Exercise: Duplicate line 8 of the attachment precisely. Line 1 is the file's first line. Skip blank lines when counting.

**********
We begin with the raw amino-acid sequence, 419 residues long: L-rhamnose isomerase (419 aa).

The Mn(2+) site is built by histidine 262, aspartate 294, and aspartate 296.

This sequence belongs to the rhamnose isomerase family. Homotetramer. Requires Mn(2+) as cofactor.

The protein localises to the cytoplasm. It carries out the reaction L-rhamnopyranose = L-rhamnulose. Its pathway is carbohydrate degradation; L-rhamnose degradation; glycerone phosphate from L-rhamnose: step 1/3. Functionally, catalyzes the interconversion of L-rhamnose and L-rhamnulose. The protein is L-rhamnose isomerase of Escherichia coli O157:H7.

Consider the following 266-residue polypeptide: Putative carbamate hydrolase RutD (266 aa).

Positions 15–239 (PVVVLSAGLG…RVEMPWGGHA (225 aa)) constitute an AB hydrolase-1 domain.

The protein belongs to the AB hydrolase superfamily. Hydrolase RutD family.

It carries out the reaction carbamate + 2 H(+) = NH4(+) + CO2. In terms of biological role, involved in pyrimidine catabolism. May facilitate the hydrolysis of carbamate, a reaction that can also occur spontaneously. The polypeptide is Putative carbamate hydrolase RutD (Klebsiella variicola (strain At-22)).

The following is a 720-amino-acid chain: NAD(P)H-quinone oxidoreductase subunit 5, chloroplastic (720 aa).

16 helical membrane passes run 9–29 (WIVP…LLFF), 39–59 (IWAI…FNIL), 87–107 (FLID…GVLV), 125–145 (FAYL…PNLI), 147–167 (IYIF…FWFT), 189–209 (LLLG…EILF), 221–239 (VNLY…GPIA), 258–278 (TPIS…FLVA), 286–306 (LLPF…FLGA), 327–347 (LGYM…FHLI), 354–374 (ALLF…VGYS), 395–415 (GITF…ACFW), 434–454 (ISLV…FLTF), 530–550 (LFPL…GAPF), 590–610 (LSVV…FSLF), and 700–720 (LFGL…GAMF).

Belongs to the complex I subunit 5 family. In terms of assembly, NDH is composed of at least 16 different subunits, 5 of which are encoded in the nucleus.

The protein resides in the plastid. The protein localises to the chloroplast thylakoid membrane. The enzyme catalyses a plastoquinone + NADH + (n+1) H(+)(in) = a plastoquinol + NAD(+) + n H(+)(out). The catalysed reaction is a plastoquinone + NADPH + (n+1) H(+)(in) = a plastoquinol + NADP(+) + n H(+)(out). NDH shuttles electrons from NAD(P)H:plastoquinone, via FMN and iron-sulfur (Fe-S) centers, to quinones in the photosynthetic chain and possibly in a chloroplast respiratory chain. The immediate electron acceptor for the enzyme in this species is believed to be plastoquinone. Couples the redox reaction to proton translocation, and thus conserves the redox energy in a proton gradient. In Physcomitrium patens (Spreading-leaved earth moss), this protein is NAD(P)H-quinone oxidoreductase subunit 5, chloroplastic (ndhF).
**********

It carries out the reaction carbamate + 2 H(+) = NH4(+) + CO2. In terms of biological role, involved in pyrimidine catabolism. May facilitate the hydrolysis of carbamate, a reaction that can also occur spontaneously. The polypeptide is Putative carbamate hydrolase RutD (Klebsiella variicola (strain At-22)).